Pushing for Property Tax Relief
As your State Representative, I have always focused my legislative efforts around what I hear from 10th District constituents.  While affordable health care and illegal immigration are always hot topics, I have received numerous letters and e-mails from seniors on fixed incomes that are concerned about literally being taxed right out of their homes.
I never will forget the time I was campaigning east of Baldwin.  I drove up the gravel drive of a small, clean farm house and knocked at the side door.  An elderly gentleman answered at the door, holding a portable oxygen tank behind him.  He explained to me that he and his wife were in their early seventies and were struggling with paying for their medications and ever-increasing property taxes.  “You know, Tom”, the kind old man told me, “These are supposed to be our golden years, but I don’t know if we’ll be able to afford to live here much longer”.  I heard that message time and again this fall, and so did several other Kansas legislators.  As a result, I believe the Kansas Legislature might actually pass substantive legislation this year that addresses this issue.  And I’ll be adding my input by introducing two major pieces of property tax legislation.
The first piece of legislation would provide significant enhancements to the existing Homestead Refund Program.  My plan would increase the maximum refund amount from $600 to $750, exclude Social Security income from the total household income calculation, and raise the total household income threshold to $30,000.  These changes will allow many more Kansas homeowners to participate in the program AND receive a significantly larger refund in the process.  The annual cost to the state for this program would be approximately $25 million.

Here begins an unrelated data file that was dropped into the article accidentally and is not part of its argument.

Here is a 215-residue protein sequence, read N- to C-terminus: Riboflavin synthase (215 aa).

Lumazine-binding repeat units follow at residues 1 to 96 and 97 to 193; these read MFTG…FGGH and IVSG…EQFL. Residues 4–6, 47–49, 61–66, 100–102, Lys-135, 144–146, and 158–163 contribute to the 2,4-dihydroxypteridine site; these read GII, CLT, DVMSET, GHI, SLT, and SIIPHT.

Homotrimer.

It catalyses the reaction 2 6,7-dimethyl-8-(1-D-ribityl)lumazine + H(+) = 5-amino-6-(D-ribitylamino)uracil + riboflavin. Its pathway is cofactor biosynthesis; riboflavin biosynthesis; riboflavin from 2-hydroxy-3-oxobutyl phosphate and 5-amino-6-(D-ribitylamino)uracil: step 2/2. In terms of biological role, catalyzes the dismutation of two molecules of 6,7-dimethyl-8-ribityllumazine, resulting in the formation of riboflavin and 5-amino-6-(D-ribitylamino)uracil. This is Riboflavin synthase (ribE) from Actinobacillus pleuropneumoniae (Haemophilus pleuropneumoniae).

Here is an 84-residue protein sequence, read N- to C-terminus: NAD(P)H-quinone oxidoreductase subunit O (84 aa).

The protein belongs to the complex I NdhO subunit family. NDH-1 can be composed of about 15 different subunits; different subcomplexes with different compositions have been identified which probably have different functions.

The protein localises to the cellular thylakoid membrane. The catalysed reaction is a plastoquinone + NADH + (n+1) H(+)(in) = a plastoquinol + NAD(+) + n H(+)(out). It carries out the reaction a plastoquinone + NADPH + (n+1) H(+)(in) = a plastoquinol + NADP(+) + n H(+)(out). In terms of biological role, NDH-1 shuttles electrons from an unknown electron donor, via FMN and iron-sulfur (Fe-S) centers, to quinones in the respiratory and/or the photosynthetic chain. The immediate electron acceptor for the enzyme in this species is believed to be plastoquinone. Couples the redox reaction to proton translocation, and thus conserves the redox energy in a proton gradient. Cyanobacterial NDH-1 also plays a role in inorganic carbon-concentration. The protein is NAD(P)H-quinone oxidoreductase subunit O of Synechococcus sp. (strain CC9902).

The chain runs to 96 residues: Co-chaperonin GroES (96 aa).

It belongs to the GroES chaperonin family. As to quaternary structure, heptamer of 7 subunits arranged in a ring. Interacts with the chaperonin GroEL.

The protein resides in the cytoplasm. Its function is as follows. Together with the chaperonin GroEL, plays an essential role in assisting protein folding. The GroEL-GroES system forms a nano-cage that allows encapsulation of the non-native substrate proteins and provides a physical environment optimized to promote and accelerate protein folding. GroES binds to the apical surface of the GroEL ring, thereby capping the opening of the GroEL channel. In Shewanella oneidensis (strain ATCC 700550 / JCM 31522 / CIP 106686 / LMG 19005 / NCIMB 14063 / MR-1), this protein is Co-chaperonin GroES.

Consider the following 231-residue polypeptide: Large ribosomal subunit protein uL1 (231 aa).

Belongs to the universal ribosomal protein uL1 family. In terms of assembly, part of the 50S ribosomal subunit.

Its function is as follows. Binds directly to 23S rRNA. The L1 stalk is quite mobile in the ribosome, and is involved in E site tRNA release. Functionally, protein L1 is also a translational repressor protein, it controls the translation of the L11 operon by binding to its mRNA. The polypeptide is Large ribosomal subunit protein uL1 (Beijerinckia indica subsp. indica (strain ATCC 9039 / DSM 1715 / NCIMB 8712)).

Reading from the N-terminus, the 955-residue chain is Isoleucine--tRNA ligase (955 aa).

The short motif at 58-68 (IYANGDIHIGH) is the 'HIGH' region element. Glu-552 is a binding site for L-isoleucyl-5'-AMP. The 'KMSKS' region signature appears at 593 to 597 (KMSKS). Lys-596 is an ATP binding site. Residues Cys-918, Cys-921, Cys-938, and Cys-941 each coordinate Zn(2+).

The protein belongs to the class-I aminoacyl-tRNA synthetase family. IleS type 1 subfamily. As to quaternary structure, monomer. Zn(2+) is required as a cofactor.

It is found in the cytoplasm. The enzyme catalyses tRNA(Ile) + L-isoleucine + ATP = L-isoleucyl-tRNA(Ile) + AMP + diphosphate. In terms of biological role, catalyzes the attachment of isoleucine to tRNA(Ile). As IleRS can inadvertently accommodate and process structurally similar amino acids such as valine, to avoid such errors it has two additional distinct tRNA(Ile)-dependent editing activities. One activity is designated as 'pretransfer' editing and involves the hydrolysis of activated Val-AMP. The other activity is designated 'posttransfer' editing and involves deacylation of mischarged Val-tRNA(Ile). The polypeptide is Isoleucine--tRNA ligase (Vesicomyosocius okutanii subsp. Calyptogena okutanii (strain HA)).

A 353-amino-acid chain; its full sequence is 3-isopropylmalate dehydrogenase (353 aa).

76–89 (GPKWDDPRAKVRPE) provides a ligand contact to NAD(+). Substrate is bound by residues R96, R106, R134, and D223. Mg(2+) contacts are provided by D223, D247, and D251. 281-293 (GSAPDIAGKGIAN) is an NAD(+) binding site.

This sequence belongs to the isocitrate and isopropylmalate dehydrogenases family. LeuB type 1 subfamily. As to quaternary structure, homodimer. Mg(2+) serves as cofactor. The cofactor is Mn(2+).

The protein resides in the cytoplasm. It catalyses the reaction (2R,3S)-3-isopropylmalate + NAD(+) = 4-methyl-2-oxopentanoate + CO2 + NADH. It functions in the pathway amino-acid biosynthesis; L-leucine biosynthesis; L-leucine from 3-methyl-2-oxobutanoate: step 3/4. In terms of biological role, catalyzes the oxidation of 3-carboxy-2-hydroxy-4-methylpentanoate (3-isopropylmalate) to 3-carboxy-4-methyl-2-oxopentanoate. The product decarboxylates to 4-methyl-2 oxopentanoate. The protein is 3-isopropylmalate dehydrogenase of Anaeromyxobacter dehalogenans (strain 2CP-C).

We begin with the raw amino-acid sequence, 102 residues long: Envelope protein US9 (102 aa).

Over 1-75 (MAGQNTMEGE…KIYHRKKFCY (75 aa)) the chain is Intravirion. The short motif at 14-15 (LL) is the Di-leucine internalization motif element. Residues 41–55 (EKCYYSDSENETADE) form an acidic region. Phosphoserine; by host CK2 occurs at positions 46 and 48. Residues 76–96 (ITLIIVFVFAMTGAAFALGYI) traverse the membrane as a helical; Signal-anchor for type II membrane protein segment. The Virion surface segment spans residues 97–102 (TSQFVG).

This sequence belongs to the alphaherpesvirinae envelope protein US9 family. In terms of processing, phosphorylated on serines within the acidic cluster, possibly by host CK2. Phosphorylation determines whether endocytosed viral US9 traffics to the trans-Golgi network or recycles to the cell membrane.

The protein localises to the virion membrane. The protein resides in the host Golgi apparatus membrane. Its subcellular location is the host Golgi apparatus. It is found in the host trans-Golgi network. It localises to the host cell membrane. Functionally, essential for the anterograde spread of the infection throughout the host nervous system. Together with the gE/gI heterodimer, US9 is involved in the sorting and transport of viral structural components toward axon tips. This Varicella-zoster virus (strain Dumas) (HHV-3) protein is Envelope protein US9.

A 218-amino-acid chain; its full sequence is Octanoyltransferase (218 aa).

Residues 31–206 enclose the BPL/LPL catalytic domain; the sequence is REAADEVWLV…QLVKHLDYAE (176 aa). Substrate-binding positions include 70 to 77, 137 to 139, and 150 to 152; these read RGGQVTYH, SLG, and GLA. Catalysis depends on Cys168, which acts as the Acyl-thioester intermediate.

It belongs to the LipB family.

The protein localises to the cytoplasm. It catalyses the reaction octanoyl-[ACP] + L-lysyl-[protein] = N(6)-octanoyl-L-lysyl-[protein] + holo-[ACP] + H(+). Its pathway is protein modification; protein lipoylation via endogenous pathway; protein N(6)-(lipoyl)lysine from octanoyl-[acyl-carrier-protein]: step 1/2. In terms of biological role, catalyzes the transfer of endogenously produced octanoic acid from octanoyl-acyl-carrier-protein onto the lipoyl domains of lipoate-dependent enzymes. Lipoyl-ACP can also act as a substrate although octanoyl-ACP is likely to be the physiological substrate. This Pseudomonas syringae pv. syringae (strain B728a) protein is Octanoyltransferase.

I also believe that it is important to provide limited income seniors living in high growth areas with a program that literally freezes their current property tax payments.  Therefore, I am also introducing new property tax deferral legislation that will work like a reverse mortgage for qualifying homeowners (at least 65 years of age and having $30,000 or less in annual income).  Under this program, the state would finance the deferral of property tax increases on the homesteads of qualifying taxpayers.  Deferred taxes would constitute a lien on the property and would accrue interest at the rate of 5%.  Under this proposal, the spouse of a deceased taxpayer could elect to continue a deferral upon the death of the original claimant if the spouse was at least 60 years of age and lived at the home.
Sound Kansas tax policy must make allowances for those who are unable to fend for themselves economically.  Maybe 2007 will be the year that the Kansas Legislature gives its limited income seniors a little piece of mind to enjoy during their golden years.
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Thank you for letting me serve as your State Representative. I always appreciate knowing where you stand on the issues our state is currently facing. I can be reached at (785) 296-7668 (daytime) or (785) 865-2786 (evenings).  My e-mail address is holland@house.state.ks.us. Also, if you would like to be added to my e-mail newsletter mailing list, please send me your e-mail address.

Paid for by Tom Holland for Kansas Senate
Kris Marsh, Treasurer